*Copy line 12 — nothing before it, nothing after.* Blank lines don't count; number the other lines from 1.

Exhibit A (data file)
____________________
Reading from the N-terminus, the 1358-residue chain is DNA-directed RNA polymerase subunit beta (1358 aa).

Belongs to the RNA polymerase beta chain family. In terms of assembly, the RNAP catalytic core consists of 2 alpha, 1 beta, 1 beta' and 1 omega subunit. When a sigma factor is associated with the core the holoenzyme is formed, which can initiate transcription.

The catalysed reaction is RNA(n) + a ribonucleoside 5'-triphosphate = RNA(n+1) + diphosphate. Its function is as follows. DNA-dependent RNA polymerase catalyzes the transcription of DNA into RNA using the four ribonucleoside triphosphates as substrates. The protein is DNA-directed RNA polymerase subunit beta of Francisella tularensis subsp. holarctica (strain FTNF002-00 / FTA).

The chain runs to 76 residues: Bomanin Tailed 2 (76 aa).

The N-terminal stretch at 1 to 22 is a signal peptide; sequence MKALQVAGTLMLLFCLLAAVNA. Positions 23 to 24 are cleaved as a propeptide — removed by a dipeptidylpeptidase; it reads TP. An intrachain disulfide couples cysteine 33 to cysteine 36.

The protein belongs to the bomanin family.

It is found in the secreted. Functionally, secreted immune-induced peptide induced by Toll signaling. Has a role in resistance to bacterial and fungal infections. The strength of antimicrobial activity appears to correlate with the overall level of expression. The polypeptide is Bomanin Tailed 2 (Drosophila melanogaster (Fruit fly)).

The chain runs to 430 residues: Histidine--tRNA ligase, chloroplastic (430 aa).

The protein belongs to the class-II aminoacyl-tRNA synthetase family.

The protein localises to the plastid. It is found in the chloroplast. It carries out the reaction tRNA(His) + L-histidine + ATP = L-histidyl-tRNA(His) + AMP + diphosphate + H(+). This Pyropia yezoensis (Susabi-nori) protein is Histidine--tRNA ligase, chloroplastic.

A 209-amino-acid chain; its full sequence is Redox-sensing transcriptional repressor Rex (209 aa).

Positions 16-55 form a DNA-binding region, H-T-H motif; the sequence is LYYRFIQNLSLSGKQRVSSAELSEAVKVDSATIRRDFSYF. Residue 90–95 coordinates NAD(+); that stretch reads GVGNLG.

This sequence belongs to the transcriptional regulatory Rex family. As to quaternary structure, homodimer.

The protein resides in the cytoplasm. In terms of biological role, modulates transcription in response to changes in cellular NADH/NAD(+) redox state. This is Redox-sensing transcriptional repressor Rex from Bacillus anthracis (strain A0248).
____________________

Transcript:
Positions 16-55 form a DNA-binding region, H-T-H motif; the sequence is LYYRFIQNLSLSGKQRVSSAELSEAVKVDSATIRRDFSYF. Residue 90–95 coordinates NAD(+); that stretch reads GVGNLG.